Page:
Telling a Story Through Book Collecting

On May 5, 2020, four students were named winners of the Visiting Committee Prize for Undergraduate Book Collecting.

Alan Tu ’23 was awarded first prize of $3,000 for his entry “Found in Translation: Contemporary World Fiction Revisited.” Daniel Sherman ’21 was awarded second prize of $1,500 for his entry “Unweeded: Guides to Villainous Vegetation.” And Perry Arrasmith ’20 and Pranati Parikh ’21 were co-awarded third prizes of $750 each for their entries “Paradise Sought and Collected: My Search for Hawai’i and Home” and “Learning a Life: Interacting with the Hindu Guru on the Shelf and in Practice,” respectively.

“One thing that was joyful about this year's winners was that they displayed the fantastic scale and scope of the worlds that books and ideas can bring to our lives,” said environmental research librarian George Clark, one of five judges who reviewed the submissions. “They ranged from the dynamically introspective in Pranati’s collecting on gurus, to the wildly international in Alan’s project on world fiction. Meanwhile, Daniel engaged a neglected niche of the biophysical environment with his work on weeds. And Perry explored cultural identity and citizenship in a multicultural state. I imagine the four of them talking together on a cross-country drive, and it’s an image of a complete liberal arts education contained in a Volkswagen.”

Established in 1977, the Visiting Committee Prize for Undergraduate Book Collecting is awarded annually to recognize and encourage book collecting by undergraduates at Harvard. It is sponsored by the Members of the Board of Overseers’ Committee to Visit the Harvard Library. Students competing for the book-collecting prize submit an annotated bibliography and an essay on their collecting efforts; the influence of mentors; the experience of searching for, organizing and caring for items; and the future direction of the collection. Entries are judged on the purpose, consistency, and quality of the collection and the presentation of the essay and bibliography, not the collection’s size, cost or rarity.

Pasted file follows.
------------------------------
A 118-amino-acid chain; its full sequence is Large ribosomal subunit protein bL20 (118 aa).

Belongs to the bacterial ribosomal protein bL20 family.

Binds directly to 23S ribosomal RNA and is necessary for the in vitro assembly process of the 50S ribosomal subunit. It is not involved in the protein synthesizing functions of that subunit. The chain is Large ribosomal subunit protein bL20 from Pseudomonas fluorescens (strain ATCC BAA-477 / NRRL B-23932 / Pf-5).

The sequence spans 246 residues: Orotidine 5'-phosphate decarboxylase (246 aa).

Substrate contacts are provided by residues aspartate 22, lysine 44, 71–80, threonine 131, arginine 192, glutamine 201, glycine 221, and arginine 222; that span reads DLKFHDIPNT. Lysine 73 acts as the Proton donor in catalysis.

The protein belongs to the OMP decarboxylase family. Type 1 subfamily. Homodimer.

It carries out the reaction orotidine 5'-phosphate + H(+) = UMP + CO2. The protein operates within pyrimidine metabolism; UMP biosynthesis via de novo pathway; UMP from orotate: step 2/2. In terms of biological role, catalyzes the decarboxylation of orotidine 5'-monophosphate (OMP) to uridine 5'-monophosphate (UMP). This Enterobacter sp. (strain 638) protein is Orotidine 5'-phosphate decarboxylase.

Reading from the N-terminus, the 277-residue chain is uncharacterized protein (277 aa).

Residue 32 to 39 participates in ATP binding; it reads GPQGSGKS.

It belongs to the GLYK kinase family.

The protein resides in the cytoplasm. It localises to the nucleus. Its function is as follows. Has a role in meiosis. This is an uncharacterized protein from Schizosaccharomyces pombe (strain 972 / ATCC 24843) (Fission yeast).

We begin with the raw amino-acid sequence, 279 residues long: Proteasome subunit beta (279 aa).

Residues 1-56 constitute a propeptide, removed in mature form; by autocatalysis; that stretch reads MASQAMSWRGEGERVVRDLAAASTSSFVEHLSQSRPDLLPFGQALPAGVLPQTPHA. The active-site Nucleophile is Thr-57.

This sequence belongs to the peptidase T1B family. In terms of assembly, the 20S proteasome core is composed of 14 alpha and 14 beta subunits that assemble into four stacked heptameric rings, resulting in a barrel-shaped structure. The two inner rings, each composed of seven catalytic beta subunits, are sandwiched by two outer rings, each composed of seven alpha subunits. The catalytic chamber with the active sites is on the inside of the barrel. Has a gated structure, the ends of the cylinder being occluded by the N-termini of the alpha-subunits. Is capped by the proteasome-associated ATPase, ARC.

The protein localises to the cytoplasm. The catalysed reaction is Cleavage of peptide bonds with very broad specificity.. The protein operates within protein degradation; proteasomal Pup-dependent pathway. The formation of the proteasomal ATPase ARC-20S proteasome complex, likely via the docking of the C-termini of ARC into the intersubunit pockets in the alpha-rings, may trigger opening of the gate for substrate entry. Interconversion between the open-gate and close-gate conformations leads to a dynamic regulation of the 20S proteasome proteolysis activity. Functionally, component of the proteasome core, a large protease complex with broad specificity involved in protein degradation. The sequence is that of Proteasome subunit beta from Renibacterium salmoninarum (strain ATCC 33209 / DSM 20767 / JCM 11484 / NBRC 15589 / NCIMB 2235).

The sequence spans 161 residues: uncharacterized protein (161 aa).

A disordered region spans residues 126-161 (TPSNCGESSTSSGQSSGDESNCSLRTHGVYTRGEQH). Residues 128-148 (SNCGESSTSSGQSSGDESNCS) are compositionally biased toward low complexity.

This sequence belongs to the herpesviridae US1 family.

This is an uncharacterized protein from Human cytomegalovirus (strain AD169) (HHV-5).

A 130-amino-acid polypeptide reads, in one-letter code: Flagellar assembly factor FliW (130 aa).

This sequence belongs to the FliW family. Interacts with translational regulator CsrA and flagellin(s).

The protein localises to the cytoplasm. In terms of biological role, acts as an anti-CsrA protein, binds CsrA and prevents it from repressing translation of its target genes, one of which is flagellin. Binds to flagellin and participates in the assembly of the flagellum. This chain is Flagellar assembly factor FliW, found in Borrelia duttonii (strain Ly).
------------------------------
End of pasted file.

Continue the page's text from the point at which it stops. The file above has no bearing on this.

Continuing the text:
Sixteen students declared their intention to enter the competition, and six submitted their work for consideration. The judges this year were:

  • George E. Clark, environmental research librarian, Services for Academic Programs
  • Steven Riel, manager of serials cataloging, Harvard Library Information and Technical Services
  • Lynn Sayers, administration and events coordinator, Maps and Media Services
  • Martin Schreiner, director of Maps and Media Services
  • Gretchen Wade, reference/collection development librarian, Botany Libraries


Daniel Sherman

“Unweeded: Guides to Villainous Vegetation”

Daniel Sherman ’21

What is a weed? According to Emerson, it is “a plant whose virtues have not yet been discovered.” According to the character Eeyore from A. A. Milne’s immortal Winnie the Pooh, “Weeds are flowers too, once you get to know them.” Yet we think of weeds as the villains of the plant world. Really, weeds are weeds because they represent a failure of absolute control over our built environment.